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Furry
Furry

Furry fandom (also known as furrydom, furridom, fur fandom or furdom) refers to the fandom for fictional anthropomorphic animal characters with human personalities and characteristics. Examples of anthropomorphic attributes include exhibiting human intelligence and facial expressions, the ability to speak, walk on two legs, and wear clothes. Furry fandom is also used to refer to the community of artists, writers, role players and general fans of the furry art forms who gather on the net and at conventions.


Characters that morph between human and animal form are also considered by some to be part of the genre. Even certain superheroes with animal derived powers are considered of furry interest by some fans. The general idea being a combination of human and non-human animal attributes, for which there is no documented science regarding what degrees of mixture are required. Even characters like Josie and the Pussycats are considered of interest to furry fandom, though they only wear costumes with animal ears and tails.

According to fandom historian Fred Patten, the concept of furry originated at a science fiction convention in 1980, when a drawing of a character from Steve Gallacci’s Albedo Anthropomorphics initiated a discussion of anthropormorthiv characters in sciene fiction novels, which in turn initiated a discussion group that met at science fiction and comics conventions. Patten defined "Furry fandom" as "the organized appreciation and dissemination of art and prose regarding 'Furries', or fictional mammalian anthropormorthic characters."

The specific term "Furry fandom" was being used in fanzines as early as 1983, and had become the standard name for the genre by the mid-1990s. However, fans consider the origins of furry fandom to be much earlier, with fictional works such as Kimba, The White Lion released in 1965, Richard Adams' novel Watership Down, published in 1972 (and its 1978 film adaptation), as well as Disney's Robin Hood as oft-cited examples. To distinguish these personae from seriously depicted animal characters, such as Lassie or Old Yeller, cartoon animals are referred to as funny animals, a term that came into use in the 1910s.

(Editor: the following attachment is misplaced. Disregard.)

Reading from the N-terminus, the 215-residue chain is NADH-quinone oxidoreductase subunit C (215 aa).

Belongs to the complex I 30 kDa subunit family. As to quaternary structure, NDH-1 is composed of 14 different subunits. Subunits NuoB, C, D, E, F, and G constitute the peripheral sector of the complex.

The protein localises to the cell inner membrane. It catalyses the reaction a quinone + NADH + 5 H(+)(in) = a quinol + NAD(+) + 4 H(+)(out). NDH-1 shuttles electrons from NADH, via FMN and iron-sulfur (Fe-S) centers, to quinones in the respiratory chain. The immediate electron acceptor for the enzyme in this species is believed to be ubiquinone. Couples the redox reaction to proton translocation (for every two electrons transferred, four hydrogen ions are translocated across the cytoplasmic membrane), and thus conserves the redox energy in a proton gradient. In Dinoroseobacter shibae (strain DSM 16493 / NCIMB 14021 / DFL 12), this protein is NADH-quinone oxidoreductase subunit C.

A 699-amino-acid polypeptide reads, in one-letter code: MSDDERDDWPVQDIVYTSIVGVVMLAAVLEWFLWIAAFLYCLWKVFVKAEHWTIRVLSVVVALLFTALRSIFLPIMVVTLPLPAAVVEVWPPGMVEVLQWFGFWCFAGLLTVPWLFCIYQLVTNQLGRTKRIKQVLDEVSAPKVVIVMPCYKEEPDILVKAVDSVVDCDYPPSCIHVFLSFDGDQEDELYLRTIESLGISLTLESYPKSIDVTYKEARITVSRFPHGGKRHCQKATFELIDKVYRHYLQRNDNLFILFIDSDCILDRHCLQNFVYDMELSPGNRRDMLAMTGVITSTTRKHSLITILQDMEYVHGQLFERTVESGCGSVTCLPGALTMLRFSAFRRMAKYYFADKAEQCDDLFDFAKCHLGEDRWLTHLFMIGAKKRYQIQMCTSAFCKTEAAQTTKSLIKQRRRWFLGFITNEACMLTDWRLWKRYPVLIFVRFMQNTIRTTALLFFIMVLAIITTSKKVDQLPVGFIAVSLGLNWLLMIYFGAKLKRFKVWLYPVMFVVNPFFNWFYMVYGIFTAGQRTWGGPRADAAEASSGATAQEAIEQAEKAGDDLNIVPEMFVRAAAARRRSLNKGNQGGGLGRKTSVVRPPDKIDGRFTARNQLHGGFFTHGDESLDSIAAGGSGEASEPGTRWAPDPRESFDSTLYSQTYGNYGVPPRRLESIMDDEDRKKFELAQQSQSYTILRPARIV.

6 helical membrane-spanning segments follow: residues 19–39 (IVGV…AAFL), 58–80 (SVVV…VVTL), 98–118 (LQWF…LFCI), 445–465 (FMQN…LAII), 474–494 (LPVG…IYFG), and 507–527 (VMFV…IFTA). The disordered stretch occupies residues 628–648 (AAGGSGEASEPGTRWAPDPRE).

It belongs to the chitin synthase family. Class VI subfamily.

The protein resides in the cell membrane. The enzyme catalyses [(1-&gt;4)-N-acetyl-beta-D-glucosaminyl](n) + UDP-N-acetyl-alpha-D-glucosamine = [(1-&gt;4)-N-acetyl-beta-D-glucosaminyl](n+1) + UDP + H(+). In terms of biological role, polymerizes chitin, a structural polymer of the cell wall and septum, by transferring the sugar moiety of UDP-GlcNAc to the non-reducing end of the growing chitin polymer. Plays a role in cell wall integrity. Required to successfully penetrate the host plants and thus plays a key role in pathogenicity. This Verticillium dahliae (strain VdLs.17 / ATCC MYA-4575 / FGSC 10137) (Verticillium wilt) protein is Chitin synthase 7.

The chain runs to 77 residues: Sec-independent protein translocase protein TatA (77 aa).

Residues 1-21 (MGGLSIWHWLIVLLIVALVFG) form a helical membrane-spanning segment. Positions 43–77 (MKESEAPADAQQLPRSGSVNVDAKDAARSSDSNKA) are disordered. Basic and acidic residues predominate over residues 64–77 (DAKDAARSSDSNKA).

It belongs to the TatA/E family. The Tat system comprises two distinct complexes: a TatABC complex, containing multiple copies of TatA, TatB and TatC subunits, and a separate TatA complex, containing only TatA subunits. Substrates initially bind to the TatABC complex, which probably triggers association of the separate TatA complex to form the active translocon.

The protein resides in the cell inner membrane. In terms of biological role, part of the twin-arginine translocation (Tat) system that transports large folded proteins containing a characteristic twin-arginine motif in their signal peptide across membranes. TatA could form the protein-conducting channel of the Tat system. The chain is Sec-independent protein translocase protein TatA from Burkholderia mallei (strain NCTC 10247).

During the 1980s, furrys began to publish fanzines, developing a diverse social group that eventually began to schedule social gatherings. By 1987, there was sufficient interest to stage the first furry convention. Throughout the next decade, the Internet became accessible to the general population and became the most popular means for furry fans to socialize. The newsgroup alt.fan.furry was created in November 1990, and virtual environments such as MUCKs also became popular places on the Internet for fans to meet and communicate.

Fans with craft skills create their own plush toys, sometimes referred to as
plushies, and also build elaborate costumes called fursuits, which are worn for fun or to participate in parades, convention masquerades, dances, or fund-raising charity events (as entertainers). Fursuits range from designs featuring simple construction and resembling sports mascots to those with more sophisticated features that include moving jaw mechanisms, animatronic parts, prosthetic makeup, and other features. Fursuits range in price from $500, for mascot-like designs, to an upwards of $8,000 for models incorporating animatronics. While about 80% of furries do not own a full fursuit, often citing their expensive cost as the decisive factor, a majority of them hold positive feelings towards fursuiters and conventions they participate in.Some fans may also wear "partial" suits consisting simply of ears and a tail.

Furry fans also pursue puppetry, recording videos and performing live shows such as Rapid T. Rabbit and Friends and the Funday PawPet Show, and create furry accessories, such as ears or tails.